Election in Mexico

About 2,000 Mexican nationals went to the Mexican Consulate in Fresno on June 2 to vote. However, only half of them were able to cast their votes. Photo by Eduardo Stanley
About 2,000 Mexican nationals went to the Mexican Consulate in Fresno on June 2 to vote. However, only half of them were able to cast their votes. Photo by Eduardo Stanley

What some polls predicted was confirmed on the night of June 2 when Mexico’s National Electoral Institute (INE) confirmed the election of Claudia Sheinbaum, of the Morena (Movimiento de Regeneración Nacional, or National Regeneration Movement) party, to the presidency of Mexico. Sheinbaum, a scientist who was previously head of government of Mexico City, will assume the presidency on Oct. 1 and be the first woman to govern Mexico.

Particularly impressive was the large number of voters, both in Mexico and abroad: Of the 60,115,184 votes cast—61% of the electoral roll—Morena got 35,924,519 votes (59.75%), the PRI-PAN-PRD alliance got 16,502,697 (29.45%) and Movimiento Ciudadano got 6,204,710 (10.32%).

Sheinbaum won by a margin of more than 30 percentage points over the PRI-PAN-PRD alliance. She won 5 million more votes than Andrés Manuel López Obrador, creator of Morena, did six years ago. The new president will have a majority in Congress, and her party will control the majority of states.

“These elections were also a plebiscite for López Obrador…who will leave his post as one of the most popular presidents in Mexico and Latin America,” says Gaspar Rivera Salgado, program director of the UCLA Labor Center.

“Let’s not forget that in Mexico, seven parties competed—some formed alliances with each other—while in the U.S. there are two parties.

“The opposition to Morena was led by the PRI and PAN parties, which governed Mexico from 1929 to 2018.” The PRI and PAN were joined by the PRD, a party that lost its registration after the election due to the few votes it received.

“Morena achieved its second presidential victory and its consolidation as the majority political force in just a decade,” said Rivera Salgado, an analyst of Mixtec origin. He adds that the internal process by Morena to select Sheinbaum as its candidate was democratic and included several recognized leaders with outstanding political and academic backgrounds.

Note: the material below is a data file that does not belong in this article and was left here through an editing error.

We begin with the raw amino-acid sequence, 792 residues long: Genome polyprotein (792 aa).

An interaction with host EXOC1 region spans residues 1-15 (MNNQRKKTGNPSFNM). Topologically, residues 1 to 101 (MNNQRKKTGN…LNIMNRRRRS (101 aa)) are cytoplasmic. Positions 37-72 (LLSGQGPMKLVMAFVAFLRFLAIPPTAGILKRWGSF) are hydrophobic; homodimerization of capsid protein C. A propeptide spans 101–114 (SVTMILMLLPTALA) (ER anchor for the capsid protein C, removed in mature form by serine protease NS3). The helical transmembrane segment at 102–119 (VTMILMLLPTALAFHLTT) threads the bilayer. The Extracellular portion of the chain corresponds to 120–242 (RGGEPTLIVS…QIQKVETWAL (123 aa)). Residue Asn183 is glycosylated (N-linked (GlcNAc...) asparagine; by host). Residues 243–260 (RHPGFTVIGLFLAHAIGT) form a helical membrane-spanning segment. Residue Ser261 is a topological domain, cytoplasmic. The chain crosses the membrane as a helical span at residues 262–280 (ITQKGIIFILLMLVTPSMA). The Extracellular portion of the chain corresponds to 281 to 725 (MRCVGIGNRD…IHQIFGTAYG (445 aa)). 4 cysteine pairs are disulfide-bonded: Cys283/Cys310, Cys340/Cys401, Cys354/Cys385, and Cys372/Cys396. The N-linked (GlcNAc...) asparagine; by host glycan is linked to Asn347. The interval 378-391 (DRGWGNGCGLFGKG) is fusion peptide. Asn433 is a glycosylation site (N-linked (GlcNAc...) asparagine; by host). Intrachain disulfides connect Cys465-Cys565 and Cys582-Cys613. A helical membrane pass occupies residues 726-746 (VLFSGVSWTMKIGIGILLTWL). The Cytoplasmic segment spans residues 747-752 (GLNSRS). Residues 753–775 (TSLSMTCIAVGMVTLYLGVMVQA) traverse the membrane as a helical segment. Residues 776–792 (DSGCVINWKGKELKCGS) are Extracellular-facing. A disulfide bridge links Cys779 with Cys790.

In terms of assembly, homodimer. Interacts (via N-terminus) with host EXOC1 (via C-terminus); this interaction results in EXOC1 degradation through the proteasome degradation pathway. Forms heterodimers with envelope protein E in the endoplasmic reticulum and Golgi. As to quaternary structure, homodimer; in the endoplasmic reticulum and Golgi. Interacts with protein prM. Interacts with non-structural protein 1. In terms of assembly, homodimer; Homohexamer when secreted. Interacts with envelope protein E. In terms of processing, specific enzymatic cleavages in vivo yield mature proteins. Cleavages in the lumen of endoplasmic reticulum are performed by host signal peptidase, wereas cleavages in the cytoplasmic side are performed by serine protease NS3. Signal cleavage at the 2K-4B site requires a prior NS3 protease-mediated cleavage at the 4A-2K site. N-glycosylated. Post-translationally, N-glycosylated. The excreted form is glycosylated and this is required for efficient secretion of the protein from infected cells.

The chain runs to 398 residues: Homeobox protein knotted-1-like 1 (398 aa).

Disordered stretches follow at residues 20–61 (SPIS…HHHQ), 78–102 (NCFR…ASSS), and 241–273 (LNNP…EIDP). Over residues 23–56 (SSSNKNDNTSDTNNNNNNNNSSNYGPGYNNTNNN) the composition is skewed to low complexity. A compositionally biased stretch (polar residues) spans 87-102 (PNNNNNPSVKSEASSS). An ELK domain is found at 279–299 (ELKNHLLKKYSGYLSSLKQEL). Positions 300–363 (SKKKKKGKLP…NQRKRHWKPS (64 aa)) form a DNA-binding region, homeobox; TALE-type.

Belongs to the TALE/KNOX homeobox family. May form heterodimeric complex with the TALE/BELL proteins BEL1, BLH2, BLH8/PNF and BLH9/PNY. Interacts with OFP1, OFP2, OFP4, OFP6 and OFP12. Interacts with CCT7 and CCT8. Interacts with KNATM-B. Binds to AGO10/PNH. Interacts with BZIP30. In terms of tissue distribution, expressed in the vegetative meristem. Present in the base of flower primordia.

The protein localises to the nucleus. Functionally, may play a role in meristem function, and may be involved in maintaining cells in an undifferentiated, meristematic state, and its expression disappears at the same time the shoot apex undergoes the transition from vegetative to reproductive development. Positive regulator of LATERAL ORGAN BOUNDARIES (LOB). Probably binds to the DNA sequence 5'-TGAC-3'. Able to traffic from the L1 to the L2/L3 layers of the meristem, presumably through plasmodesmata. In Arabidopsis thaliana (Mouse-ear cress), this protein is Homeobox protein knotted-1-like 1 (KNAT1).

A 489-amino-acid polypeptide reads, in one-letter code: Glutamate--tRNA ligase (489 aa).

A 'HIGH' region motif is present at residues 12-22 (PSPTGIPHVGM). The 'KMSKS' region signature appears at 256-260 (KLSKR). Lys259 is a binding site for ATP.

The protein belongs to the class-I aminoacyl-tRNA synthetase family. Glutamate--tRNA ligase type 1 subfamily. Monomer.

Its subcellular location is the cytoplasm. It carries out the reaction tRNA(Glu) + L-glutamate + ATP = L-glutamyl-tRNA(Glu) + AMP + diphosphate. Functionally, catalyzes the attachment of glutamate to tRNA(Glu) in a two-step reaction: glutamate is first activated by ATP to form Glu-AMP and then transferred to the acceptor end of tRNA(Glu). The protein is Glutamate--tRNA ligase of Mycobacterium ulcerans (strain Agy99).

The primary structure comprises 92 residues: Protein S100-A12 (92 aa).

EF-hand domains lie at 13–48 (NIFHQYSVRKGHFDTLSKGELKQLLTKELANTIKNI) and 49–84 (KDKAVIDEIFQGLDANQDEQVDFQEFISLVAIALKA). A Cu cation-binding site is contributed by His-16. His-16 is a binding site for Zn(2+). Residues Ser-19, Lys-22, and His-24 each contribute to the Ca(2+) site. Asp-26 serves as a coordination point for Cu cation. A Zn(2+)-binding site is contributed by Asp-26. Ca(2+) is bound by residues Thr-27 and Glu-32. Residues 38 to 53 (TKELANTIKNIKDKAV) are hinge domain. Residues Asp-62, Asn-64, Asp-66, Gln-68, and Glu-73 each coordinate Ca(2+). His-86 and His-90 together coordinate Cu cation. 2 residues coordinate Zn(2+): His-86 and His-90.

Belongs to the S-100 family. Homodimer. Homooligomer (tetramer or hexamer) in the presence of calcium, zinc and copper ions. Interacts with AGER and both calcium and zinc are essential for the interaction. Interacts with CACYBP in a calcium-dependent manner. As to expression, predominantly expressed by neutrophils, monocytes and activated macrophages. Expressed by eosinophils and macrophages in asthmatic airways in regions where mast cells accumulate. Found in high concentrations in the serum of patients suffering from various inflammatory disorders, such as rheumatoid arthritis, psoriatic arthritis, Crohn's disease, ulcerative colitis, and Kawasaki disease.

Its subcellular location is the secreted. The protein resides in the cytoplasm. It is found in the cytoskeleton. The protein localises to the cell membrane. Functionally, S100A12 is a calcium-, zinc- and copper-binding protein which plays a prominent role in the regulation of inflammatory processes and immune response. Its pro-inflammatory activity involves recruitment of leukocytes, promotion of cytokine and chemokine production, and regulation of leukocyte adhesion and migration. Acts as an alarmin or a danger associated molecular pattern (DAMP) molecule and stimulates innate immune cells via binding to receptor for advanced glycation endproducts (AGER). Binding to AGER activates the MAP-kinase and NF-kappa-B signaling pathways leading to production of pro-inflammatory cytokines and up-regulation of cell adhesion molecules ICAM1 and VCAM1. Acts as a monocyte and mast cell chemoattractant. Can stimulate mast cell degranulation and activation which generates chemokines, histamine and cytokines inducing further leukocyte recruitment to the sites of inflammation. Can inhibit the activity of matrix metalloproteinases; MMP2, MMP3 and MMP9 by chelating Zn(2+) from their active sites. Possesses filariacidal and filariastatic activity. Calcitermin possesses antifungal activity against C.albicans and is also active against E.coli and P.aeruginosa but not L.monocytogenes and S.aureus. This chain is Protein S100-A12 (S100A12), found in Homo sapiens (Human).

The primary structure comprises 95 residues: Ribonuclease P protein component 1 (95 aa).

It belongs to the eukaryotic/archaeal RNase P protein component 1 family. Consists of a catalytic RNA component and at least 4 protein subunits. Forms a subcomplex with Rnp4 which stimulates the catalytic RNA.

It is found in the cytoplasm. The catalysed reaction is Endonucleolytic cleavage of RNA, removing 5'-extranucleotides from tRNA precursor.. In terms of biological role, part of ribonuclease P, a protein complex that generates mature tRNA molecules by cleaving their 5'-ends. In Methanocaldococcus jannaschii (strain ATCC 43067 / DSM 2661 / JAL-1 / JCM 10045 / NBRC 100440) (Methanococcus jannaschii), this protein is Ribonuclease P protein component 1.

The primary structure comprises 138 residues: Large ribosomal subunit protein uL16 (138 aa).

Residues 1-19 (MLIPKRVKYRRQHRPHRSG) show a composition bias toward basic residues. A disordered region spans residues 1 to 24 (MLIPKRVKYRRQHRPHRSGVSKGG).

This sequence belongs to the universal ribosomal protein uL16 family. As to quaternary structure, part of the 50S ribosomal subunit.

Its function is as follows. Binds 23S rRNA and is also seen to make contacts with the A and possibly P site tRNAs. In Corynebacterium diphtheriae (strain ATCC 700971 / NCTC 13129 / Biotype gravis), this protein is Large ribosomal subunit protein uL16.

The opposition, the PRI-PAN-PRD alliance, was never up to the task, exposing internal differences and presenting a candidate, Xochitl Gálvez, a former official of the Fox administration from 2003 to 2006, who often appeared erratic and unable to respond in debates or to citizen questions.

Two women competed for the presidency, in addition to Jorge Alvarez Maynez, of Movimiento Ciudadano.

“This should not surprise us,” says Rivera Salgado. “It is the result of the struggle of women and Mexican society to achieve gender parity in the political and social sphere.”

Rivera Salgado notes that there is another big difference between the U.S. and Mexican political systems. “The political and electoral process in Mexico is funded by the state through the INE, meaning that the state can pressure the parties in certain aspects. And a good example is that for a few years now, [the INE] has been pressuring the parties to advance in gender parity.”

This pressure from the state made the political parties include not only more women but also more Indigenous, disabled, LGBTQ+ and, more recently, immigrant voices, something that is difficult to see in the United States, where the parties are funded by donations, mainly from corporations.

“On election day, there was some uncertainty regarding the results,” notes Julio Ocaña Martínez, a writer from the state of Michoacán. “A lot of weight was given to the so-called undecided [voters], and it was said that they would decide the election. Even at the polling stations, it was striking to see so many people.

“Rumors circulated that Xóchitl Gálvez was winning…until the INE announced the initial preliminary results. Morena swept the board…For example, in Michoacán, [we] went from nine deputies to 21.”

The right wing, which supported the PRI-PAN-PRD alliance, was in a state of shock. They accused López Obrador of fraud and interference, and asked for a recount, which he granted. Ironically, not only was fraud not proven but also Morena increased its number of votes. The right wing in the United States is repeating the same accusations—and others, equally unfounded—that can be read in corporate newspapers such as the Washington Post and the New York Times.

“The right says that Morena won because of her support of the poor who receive government subsidies,” says Ocaña Martinez, “but that is not the case as Sheinbaum won in all social tiers.”

Moreover, the opposition candidate, Bertha Xóchitl Gálvez Ruiz, came across as rude, ornery and gaudy, as well as lacking ideas.